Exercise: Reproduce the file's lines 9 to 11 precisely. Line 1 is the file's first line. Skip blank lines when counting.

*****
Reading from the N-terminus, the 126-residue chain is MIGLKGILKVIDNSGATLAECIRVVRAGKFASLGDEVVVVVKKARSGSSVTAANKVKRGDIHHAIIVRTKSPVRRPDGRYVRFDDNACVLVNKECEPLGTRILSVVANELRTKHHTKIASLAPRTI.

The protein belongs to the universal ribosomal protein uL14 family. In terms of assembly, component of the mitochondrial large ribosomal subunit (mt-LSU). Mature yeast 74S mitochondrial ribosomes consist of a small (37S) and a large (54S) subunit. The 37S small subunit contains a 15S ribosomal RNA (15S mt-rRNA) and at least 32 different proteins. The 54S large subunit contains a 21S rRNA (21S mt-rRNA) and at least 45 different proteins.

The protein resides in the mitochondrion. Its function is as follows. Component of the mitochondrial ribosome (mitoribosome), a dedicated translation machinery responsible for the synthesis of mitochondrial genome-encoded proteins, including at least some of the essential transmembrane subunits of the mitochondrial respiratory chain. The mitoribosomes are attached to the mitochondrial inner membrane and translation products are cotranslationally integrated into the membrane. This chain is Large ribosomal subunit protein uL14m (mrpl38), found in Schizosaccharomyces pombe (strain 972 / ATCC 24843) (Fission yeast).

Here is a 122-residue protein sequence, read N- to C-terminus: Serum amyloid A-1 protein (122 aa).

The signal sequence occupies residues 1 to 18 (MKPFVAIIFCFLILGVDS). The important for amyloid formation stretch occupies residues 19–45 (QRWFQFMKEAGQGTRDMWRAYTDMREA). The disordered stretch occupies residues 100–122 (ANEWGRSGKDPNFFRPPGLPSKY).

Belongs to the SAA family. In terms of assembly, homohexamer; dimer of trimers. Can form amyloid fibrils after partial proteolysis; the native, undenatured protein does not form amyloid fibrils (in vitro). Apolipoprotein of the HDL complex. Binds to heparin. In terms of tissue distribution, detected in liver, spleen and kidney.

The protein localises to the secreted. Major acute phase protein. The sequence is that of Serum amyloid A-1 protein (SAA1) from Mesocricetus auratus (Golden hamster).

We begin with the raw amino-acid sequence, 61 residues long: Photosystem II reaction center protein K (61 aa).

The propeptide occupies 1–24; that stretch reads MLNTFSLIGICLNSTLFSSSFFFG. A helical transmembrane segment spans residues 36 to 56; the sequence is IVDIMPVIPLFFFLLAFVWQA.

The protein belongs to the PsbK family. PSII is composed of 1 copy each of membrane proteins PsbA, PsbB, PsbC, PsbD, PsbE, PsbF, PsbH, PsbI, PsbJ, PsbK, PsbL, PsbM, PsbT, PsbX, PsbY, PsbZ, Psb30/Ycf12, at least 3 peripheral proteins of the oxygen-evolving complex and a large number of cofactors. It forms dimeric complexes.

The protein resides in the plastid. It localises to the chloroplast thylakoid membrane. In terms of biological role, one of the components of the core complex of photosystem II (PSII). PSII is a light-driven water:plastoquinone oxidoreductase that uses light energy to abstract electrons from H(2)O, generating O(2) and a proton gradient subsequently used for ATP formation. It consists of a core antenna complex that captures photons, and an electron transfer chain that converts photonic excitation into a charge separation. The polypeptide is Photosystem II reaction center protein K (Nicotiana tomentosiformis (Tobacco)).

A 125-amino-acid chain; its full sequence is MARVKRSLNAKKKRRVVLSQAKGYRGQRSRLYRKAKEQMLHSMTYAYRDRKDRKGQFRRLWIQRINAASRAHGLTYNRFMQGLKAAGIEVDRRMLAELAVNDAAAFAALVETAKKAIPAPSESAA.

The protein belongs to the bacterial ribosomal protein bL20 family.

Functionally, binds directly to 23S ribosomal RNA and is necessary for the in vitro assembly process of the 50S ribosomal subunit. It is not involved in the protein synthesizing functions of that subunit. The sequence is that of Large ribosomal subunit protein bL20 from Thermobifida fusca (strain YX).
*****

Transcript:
The propeptide occupies 1–24; that stretch reads MLNTFSLIGICLNSTLFSSSFFFG. A helical transmembrane segment spans residues 36 to 56; the sequence is IVDIMPVIPLFFFLLAFVWQA.

The protein belongs to the PsbK family. PSII is composed of 1 copy each of membrane proteins PsbA, PsbB, PsbC, PsbD, PsbE, PsbF, PsbH, PsbI, PsbJ, PsbK, PsbL, PsbM, PsbT, PsbX, PsbY, PsbZ, Psb30/Ycf12, at least 3 peripheral proteins of the oxygen-evolving complex and a large number of cofactors. It forms dimeric complexes.

The protein resides in the plastid. It localises to the chloroplast thylakoid membrane. In terms of biological role, one of the components of the core complex of photosystem II (PSII). PSII is a light-driven water:plastoquinone oxidoreductase that uses light energy to abstract electrons from H(2)O, generating O(2) and a proton gradient subsequently used for ATP formation. It consists of a core antenna complex that captures photons, and an electron transfer chain that converts photonic excitation into a charge separation. The polypeptide is Photosystem II reaction center protein K (Nicotiana tomentosiformis (Tobacco)).